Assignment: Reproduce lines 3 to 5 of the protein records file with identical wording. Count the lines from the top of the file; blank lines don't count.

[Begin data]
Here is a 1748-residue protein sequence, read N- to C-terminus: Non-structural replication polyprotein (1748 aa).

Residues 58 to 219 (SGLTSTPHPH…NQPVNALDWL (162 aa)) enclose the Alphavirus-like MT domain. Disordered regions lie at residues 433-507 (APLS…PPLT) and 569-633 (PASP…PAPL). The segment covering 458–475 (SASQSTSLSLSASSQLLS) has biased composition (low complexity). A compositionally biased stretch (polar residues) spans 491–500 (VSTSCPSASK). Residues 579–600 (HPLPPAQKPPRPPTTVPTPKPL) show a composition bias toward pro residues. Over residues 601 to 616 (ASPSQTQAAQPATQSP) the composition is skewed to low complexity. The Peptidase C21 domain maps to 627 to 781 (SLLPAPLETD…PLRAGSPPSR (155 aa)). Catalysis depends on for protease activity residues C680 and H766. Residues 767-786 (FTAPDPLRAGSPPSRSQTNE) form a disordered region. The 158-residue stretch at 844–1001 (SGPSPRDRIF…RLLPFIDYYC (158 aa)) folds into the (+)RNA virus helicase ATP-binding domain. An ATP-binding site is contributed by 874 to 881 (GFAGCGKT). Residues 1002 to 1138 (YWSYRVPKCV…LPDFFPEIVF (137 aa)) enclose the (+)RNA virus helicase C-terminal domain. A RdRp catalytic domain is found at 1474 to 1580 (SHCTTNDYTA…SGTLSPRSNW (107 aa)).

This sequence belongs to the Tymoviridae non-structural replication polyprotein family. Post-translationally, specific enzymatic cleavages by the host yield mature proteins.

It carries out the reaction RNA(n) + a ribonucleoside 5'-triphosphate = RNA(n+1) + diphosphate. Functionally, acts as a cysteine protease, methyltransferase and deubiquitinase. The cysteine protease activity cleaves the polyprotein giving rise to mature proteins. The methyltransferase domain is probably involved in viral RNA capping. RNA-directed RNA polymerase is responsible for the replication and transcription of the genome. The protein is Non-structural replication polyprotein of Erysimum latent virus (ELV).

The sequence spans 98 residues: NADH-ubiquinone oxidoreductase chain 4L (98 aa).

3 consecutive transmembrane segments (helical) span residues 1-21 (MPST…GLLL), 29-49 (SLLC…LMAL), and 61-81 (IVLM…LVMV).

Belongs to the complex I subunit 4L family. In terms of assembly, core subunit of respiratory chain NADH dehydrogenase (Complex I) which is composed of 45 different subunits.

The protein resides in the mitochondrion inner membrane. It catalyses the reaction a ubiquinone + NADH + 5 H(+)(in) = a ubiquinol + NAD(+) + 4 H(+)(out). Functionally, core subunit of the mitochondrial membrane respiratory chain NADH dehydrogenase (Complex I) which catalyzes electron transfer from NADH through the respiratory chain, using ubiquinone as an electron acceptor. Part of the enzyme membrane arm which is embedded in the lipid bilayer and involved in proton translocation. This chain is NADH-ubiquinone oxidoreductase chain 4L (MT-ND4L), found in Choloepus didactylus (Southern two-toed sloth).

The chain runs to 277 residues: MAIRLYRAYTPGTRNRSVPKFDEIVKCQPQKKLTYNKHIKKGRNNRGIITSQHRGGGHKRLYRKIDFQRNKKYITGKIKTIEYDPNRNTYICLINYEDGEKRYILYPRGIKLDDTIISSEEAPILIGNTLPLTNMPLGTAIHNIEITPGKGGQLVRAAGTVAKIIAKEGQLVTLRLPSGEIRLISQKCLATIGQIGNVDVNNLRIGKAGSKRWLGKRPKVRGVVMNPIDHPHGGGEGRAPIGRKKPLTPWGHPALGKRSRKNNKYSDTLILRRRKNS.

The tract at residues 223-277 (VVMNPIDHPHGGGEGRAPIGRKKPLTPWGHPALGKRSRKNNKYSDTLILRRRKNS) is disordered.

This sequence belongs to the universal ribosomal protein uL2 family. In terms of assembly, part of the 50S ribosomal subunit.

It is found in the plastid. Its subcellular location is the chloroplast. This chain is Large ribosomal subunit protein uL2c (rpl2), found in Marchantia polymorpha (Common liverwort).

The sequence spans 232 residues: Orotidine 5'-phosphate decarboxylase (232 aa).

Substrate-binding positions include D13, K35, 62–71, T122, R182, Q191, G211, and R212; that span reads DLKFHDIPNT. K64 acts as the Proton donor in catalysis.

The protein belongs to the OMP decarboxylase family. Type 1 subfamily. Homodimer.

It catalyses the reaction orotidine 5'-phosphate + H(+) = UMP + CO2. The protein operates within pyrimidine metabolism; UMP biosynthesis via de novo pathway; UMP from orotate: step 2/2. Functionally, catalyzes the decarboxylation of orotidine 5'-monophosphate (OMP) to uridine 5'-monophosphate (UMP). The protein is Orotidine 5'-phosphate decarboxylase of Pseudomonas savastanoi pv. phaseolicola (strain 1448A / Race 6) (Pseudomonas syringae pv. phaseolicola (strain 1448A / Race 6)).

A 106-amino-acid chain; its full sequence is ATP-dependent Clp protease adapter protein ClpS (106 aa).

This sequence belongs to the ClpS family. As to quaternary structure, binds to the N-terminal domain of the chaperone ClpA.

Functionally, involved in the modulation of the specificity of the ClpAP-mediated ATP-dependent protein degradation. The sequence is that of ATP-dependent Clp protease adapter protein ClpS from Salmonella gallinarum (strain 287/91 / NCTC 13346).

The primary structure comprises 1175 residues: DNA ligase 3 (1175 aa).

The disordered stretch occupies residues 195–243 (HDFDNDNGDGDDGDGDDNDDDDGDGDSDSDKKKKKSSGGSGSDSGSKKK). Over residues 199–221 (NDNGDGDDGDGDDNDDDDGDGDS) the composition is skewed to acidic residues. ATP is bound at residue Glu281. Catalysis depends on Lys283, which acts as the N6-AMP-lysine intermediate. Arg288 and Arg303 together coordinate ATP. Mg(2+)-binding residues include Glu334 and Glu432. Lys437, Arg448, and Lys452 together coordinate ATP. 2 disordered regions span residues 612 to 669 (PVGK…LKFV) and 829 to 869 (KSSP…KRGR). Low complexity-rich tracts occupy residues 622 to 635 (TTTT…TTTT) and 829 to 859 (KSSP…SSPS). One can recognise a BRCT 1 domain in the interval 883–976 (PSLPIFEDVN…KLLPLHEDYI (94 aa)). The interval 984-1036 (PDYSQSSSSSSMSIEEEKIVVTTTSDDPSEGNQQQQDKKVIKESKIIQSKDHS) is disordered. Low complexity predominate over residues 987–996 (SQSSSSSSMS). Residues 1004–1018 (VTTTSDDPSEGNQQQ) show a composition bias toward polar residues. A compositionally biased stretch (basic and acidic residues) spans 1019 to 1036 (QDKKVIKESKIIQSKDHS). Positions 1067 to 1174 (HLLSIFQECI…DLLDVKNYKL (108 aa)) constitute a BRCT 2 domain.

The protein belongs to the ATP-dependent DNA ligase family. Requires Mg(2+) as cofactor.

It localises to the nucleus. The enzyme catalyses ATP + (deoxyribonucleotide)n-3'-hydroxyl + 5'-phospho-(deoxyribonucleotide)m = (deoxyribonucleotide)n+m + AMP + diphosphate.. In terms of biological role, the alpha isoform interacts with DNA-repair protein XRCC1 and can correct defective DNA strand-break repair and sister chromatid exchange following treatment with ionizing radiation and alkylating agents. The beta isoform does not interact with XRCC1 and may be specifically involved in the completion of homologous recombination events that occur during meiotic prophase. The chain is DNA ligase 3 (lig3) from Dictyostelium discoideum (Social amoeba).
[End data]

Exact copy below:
This sequence belongs to the Tymoviridae non-structural replication polyprotein family. Post-translationally, specific enzymatic cleavages by the host yield mature proteins.

It carries out the reaction RNA(n) + a ribonucleoside 5'-triphosphate = RNA(n+1) + diphosphate. Functionally, acts as a cysteine protease, methyltransferase and deubiquitinase. The cysteine protease activity cleaves the polyprotein giving rise to mature proteins. The methyltransferase domain is probably involved in viral RNA capping. RNA-directed RNA polymerase is responsible for the replication and transcription of the genome. The protein is Non-structural replication polyprotein of Erysimum latent virus (ELV).

The sequence spans 98 residues: NADH-ubiquinone oxidoreductase chain 4L (98 aa).